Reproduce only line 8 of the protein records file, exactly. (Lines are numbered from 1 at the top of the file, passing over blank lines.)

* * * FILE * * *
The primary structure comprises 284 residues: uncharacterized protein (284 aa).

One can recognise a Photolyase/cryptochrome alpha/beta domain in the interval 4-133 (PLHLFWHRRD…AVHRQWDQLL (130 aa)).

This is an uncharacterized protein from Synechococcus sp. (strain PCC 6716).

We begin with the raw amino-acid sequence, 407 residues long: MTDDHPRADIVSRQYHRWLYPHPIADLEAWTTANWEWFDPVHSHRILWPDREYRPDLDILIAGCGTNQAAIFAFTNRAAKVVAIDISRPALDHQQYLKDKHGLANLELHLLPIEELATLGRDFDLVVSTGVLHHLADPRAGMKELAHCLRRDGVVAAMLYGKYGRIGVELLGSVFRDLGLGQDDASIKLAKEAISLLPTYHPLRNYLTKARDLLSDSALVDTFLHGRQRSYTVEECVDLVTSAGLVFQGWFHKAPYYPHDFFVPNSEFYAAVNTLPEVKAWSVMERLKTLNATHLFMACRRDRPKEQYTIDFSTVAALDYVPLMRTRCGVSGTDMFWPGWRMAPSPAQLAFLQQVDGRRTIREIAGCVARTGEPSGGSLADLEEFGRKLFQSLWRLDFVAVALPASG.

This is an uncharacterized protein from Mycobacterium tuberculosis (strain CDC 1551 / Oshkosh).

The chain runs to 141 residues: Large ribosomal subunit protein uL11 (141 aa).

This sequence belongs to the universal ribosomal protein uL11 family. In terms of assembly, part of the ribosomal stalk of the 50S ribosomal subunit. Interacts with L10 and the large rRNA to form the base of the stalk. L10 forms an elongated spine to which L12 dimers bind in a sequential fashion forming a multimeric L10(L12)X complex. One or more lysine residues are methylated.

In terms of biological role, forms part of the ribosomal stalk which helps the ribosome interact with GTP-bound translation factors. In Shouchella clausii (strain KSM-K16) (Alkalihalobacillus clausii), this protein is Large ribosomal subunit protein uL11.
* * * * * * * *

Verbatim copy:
In terms of biological role, forms part of the ribosomal stalk which helps the ribosome interact with GTP-bound translation factors. In Shouchella clausii (strain KSM-K16) (Alkalihalobacillus clausii), this protein is Large ribosomal subunit protein uL11.